The Human Zoo: Santorri Chamley Reports on a Paris Exhibition Which Brings to Light the Forgotten Stories of Thousands of Non-White Men, Women and Children and "Imperfect" Europeans Who Were Forced to Play Dehumanising Roles as "Savages" and "Freaks" in Human Zoos, Linked to Scientific Racism
Chamley, Santorri, New African
A BUST OF A YOUNG AFRICAN boy simply titled "Pygmy", his name Ota Benga, a Mbuti, Pygmy. He was brought from the rain forest in Congo, caged and exhibited in the monkey house in New York's Bronx Zoo, in 1906. He was forced to bare his sharpened teeth to the crowd gawping at him. A sign above his cage read: "The Missing Link".
A print illustrating a race study b the French naturalist, Julien-Joseph Virey, published in 1824. The head of an African man is categorised as the missing link between that of a superior European man and an orangutang. Virey's evolutionary doctrine dehumanised Africans and other non-Europeans by linking them to lower forms of life.
These are just some of the disturbing images at the Human Zoos: The Invention of the Savage exhibition taking place at the Qual Bran iv museum in Paris.
Human zoos, a largely repressed symbol of European colonialism, ranged from freak displays and ethnographic shows to museum and colonial exhibitions in which entire native villages were recreated to allow Europeans a glimpse of "primitive" life. The ghoulish, pseudo science and colonial expansion, to which they are intrinsically connected, contributed to the death and oppression of millions of non-white people through slavery and conquest and shaped racial attitudes that still linger today.
Human Zoos: The Invention of the Savage, which will run until 3 June iou, is the first exhibition to explore the demeaning European and American mass entertainment phenomenon in its entirety. The idea for it came from Lilian Thuram, a Guadeloupe-born, former French foot-baller turned anti-racist advocate, who himself suffered racism on and off the pitch.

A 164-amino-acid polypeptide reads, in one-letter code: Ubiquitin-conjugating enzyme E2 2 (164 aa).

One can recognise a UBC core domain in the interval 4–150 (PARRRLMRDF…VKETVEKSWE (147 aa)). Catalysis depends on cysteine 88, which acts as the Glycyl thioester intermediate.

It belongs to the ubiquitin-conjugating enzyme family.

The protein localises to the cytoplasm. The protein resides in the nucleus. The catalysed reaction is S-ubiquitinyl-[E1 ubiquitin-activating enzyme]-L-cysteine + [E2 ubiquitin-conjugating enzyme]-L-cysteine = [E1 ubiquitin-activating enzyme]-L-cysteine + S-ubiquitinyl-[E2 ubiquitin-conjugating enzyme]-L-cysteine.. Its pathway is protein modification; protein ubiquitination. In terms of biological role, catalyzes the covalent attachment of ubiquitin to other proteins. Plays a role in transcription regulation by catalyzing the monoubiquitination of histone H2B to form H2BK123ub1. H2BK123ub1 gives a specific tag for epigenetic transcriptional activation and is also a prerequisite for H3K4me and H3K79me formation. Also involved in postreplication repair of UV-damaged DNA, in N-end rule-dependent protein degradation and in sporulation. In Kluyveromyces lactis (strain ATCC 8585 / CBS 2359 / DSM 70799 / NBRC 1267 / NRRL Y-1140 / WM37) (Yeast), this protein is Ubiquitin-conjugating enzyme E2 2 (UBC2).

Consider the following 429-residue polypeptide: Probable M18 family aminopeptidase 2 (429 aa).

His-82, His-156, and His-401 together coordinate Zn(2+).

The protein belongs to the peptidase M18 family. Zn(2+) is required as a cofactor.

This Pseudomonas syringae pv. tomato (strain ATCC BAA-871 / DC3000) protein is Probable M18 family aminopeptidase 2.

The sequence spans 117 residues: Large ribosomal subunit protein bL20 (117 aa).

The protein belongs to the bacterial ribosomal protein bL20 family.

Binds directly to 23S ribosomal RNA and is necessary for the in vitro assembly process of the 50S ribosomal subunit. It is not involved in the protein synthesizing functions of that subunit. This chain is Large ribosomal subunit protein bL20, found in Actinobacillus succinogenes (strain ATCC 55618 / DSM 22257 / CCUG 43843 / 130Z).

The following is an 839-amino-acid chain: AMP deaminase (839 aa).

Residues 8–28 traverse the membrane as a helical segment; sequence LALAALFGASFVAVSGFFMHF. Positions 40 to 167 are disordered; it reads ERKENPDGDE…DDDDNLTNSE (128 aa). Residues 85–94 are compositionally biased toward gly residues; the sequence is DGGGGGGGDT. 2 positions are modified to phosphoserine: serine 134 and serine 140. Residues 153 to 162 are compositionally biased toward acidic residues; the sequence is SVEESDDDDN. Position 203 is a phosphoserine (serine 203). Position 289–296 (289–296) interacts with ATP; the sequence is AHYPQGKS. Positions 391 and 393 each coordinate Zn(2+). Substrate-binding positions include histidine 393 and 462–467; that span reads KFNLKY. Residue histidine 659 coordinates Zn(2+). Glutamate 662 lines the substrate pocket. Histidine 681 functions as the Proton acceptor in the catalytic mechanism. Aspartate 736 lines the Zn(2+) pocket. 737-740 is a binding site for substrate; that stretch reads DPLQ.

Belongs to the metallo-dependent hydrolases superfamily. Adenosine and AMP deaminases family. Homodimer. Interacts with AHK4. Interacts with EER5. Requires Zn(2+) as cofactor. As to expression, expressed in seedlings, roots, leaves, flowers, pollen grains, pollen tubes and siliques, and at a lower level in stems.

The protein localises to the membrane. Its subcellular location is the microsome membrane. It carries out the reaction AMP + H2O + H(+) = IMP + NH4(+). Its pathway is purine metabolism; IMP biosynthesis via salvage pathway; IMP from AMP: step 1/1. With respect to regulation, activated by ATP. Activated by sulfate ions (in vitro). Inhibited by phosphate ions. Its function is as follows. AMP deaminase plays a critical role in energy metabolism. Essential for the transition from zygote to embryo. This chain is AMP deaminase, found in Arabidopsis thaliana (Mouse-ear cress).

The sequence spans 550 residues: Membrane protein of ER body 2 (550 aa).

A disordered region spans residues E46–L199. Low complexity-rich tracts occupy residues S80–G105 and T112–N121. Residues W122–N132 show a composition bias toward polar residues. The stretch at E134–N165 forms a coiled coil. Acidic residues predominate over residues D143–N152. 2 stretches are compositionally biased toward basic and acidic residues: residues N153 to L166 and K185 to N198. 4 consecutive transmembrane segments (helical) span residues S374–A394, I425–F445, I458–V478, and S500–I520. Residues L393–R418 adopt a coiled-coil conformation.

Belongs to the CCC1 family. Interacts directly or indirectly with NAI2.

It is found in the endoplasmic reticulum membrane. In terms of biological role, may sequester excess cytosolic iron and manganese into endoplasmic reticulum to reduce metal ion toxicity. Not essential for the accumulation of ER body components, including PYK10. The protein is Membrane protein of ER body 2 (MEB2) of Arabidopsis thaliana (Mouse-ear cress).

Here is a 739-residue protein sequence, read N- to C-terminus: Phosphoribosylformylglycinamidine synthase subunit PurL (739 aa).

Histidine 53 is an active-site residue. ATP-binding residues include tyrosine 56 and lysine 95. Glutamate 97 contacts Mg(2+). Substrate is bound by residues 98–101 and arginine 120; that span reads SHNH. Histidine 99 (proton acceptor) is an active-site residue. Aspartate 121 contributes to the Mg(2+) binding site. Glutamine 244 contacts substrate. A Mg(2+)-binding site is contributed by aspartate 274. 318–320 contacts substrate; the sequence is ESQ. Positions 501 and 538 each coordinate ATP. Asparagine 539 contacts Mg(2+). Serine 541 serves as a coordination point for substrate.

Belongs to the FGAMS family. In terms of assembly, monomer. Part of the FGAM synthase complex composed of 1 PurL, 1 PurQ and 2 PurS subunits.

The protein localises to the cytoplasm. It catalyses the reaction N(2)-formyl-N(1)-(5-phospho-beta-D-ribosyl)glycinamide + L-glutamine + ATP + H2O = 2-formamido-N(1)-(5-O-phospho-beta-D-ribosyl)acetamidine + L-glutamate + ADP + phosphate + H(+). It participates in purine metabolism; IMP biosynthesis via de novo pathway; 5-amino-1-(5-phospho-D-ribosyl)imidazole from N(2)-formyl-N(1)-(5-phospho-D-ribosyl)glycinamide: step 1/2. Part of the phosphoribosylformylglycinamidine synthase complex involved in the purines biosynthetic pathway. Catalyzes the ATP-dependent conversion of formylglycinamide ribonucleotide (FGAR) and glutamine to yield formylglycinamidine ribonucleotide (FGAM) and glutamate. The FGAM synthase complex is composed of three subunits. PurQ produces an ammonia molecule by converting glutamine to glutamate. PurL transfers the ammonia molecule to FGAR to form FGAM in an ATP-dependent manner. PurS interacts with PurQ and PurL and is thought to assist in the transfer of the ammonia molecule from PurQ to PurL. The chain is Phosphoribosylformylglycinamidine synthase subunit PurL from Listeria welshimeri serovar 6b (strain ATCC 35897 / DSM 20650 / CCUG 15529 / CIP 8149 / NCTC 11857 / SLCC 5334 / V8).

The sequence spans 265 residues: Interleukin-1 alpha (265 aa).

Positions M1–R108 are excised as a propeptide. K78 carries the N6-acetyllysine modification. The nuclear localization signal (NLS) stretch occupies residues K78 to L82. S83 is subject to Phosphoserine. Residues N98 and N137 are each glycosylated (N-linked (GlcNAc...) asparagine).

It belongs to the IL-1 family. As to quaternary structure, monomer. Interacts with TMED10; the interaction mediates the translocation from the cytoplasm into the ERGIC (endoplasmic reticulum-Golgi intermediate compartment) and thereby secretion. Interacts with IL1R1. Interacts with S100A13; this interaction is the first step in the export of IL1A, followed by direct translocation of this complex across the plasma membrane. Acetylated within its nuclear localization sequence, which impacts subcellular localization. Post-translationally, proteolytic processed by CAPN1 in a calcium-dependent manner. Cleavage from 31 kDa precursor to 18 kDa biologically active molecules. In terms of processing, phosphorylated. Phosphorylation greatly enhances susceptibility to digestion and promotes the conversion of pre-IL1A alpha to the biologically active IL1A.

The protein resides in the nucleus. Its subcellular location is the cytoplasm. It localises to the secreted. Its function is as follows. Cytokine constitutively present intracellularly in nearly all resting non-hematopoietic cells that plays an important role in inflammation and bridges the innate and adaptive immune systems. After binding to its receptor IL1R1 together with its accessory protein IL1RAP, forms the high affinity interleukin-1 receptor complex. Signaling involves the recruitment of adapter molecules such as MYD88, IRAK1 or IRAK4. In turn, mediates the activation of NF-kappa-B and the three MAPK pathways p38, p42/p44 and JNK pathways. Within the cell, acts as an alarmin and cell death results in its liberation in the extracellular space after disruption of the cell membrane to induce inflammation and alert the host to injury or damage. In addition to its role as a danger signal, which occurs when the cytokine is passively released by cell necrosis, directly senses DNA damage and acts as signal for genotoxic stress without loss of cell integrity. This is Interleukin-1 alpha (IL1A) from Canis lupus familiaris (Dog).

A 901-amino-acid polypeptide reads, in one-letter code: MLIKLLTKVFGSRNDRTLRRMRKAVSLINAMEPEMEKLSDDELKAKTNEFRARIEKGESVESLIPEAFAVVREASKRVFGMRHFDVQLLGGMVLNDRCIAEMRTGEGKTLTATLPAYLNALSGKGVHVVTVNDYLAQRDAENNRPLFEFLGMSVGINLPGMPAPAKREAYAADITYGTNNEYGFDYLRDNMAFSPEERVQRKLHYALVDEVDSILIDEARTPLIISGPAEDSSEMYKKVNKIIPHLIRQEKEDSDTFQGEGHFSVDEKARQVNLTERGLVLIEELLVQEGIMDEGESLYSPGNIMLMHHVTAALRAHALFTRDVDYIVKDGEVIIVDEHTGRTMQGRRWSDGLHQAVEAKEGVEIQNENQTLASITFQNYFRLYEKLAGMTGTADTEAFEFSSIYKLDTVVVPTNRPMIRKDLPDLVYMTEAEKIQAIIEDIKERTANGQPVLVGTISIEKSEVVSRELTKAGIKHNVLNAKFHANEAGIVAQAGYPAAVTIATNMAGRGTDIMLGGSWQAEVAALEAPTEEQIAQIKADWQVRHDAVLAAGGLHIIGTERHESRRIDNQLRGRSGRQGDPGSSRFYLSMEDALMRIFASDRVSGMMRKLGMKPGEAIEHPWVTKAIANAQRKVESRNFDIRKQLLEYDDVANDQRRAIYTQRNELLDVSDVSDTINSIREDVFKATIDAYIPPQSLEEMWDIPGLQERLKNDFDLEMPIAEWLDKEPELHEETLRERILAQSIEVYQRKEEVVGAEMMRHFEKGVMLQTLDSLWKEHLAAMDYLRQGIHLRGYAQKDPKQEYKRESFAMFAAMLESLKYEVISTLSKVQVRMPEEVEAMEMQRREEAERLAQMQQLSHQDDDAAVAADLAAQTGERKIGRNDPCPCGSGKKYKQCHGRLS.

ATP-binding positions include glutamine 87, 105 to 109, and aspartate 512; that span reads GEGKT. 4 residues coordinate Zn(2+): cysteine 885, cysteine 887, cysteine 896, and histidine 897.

Set out as a stage show, the exhibition uses a spectacular and shocking collection of multi-media images, artefacts and gruesome scientific paraphernalia to trace the phenomenon's long and shameful history--from the first modern human zoos in Renaissance Europe, to their heyday in the late 19th century at the peak of European colonialism, and long-overdue demise in 1958. The 600 or so items on show, including previously unseen paintings, sculptures, posters, postcards, archive film and photographs, give an insight into the astonishing scale and success of human zoos.
People from virtually all so-called inferior, non-white races with rich and diverse cultures, including Africans, Arabs, Chinese, Inuits, Hindus and Native Americans were exhibited in human zoos. Powerful emerging mass communication tools of the day, including photography and film, were heavily used to promote them as "savages". As the exhibition highlights, curiosity, admiration, ignorance, colonial expansion and greed all played a role in the invention of the "savage".
The first part of the show explores human zoos in Europe from the Renaissance to the early 19th century. The phenomenon began in 1492, when the Italian explorer, Christopher Columbus presented the Spanish court with six "Indian" captives from the Americas. The fashion for collecting exotic foreigners rapidly spread among powerful European families.
In Italy, the Medici family, one of the wealthiest in Europe, developed a large menagerie in the Vatican. In the 16th century, Cardinal Hippolito de' Medici not only had a collection of exotic animals but also an assortment of'barbarians' including Moors, Tartars, Indians, Turks and Africans. One wonders what his mixedrace cousin, Alessandro, the first Medici duke of Florence made of his human zoo. Alessandro, who ruled Florence from 1529-37, is believed to have been the illegitimate son of either Clement de' Medici or Lorenzo de' Medici and Simonetta da Collavechio, a freed black African slave.
Although she is concerned that the exhibition could reinforce racist stereotypes, its scientific curator, Nanette Jacomijn Snoep believes it is time to bring the controversial phenomenon and its legacy into the open. …